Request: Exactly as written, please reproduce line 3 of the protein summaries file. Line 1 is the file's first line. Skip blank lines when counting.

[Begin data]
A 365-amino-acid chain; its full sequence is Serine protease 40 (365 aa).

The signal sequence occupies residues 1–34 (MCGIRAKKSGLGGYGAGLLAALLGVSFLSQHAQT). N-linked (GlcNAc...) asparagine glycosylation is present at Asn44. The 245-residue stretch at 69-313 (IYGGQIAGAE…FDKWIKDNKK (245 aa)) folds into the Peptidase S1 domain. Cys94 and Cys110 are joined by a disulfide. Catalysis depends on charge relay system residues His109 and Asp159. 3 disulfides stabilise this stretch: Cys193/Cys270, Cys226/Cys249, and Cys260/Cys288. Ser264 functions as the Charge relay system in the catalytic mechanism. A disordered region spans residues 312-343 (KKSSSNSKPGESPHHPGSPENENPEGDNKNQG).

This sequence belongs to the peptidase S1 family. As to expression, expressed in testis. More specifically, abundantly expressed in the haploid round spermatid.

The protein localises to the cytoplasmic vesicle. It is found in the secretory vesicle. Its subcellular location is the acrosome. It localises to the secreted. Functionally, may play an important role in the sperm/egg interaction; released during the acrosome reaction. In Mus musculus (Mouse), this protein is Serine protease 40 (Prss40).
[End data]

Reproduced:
This sequence belongs to the peptidase S1 family. As to expression, expressed in testis. More specifically, abundantly expressed in the haploid round spermatid.